News that Chicago Cubs legend Ron Santo died Thursday night has been met with grief from the Chicago community, as Santo was among the team's most popular players and broadcasters. It has also provoked a renewed discussion of his Hall of Fame merits, as Santo has not yet been inducted despite a strong career and a good amount of support.
Santo received just 3.9% of votes in his initial year of Hall eligibility, falling off the ballot entirely before being added back in 1985. His vote total then increased steadily over the years, but topped out at 43.1% in 1998 - his final year on the ballot, and well below the 75% necessary for induction. Santo found his way to Veterans Committee consideration soon thereafter and has fared well, but still has yet to receive enough support to get in.
For Santo's part, he declared on several occasions that he didn't want to get inducted posthumously, although more recently he resigned himself to the idea. He has said that having his number retired by the Cubs was the equivalent of Cooperstown induction.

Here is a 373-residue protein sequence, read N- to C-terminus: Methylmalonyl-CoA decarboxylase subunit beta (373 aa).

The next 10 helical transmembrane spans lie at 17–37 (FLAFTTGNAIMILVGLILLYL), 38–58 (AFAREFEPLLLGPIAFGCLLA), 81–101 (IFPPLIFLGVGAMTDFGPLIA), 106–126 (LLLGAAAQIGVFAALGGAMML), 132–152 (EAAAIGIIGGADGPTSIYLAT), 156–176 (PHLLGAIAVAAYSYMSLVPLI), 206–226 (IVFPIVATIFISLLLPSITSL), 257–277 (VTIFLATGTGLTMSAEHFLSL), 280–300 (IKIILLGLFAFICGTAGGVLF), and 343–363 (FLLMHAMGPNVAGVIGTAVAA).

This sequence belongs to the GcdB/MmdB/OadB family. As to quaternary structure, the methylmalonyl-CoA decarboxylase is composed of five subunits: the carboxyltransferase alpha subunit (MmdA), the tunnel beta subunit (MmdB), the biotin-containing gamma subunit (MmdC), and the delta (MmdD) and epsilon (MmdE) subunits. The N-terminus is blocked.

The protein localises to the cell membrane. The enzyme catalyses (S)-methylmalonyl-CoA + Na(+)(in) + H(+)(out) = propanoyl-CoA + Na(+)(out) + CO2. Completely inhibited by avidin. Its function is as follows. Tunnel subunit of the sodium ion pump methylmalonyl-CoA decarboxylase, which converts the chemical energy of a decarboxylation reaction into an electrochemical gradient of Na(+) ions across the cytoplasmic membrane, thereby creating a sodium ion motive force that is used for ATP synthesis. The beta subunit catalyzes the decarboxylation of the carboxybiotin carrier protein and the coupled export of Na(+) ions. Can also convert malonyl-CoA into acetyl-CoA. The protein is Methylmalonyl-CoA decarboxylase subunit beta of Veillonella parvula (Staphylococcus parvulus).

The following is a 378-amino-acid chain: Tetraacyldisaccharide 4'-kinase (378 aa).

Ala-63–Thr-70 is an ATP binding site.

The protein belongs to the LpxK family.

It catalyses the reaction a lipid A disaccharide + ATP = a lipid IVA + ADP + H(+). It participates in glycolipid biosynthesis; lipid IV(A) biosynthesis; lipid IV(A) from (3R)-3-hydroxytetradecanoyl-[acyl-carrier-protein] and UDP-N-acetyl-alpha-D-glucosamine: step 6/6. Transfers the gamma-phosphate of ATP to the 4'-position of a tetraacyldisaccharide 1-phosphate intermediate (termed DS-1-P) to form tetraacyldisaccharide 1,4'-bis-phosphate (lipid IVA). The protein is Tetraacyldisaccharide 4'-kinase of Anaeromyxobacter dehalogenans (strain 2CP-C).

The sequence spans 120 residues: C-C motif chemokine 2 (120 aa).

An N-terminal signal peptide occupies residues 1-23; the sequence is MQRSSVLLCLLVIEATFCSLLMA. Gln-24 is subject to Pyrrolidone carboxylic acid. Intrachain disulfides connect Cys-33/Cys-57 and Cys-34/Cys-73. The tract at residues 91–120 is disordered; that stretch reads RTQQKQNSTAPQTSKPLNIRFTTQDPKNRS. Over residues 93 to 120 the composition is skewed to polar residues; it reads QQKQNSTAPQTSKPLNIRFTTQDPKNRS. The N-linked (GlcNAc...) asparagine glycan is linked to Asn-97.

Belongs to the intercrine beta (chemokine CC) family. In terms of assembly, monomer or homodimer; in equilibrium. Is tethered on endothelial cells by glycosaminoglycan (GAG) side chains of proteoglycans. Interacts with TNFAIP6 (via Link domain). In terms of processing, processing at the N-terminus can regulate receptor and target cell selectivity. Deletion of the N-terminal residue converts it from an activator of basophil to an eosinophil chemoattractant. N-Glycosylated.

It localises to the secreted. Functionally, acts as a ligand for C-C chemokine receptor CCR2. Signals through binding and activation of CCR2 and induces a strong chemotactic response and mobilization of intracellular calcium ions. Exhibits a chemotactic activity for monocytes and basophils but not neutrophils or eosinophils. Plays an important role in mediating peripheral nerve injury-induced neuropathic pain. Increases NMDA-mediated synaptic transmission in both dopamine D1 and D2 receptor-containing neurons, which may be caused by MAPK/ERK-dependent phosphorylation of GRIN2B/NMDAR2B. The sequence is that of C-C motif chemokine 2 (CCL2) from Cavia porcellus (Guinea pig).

Santo's case is a difficult one. He was a very good player, and a popular icon. However, he retired at the age of 34, didn't meet any of the usual benchmark round numbers, and never once led the league in sexy categories like home runs, average, or slugging percentage. His real strengths were defense and getting on base, as he twice posted league-leading OBPs. While Santo's case is strengthened by the fact that he played in a pitcher-friendly era, it's weakened by the fact that he took considerable advantage of Wrigley Field - his career OPS at home was .905, but just .747 on the road. Wrigley has been considered a hitter-friendly ballpark.
A traditional statistical analysis that focuses on more normal statistics will show Santo as a player undeserving of the Hall. A deeper analysis that considers his defense, ability to reach base, and era will show him as a more worthy candidate. Not a shoo-in, by any means, but someone on the border. Given how much Santo meant to the city of Chicago off the field, seeing him get inducted by the Veterans Committee probably wouldn't draw much in the way of criticism. When the tangibles are right on the edge, sometimes the intangibles can shift the balance.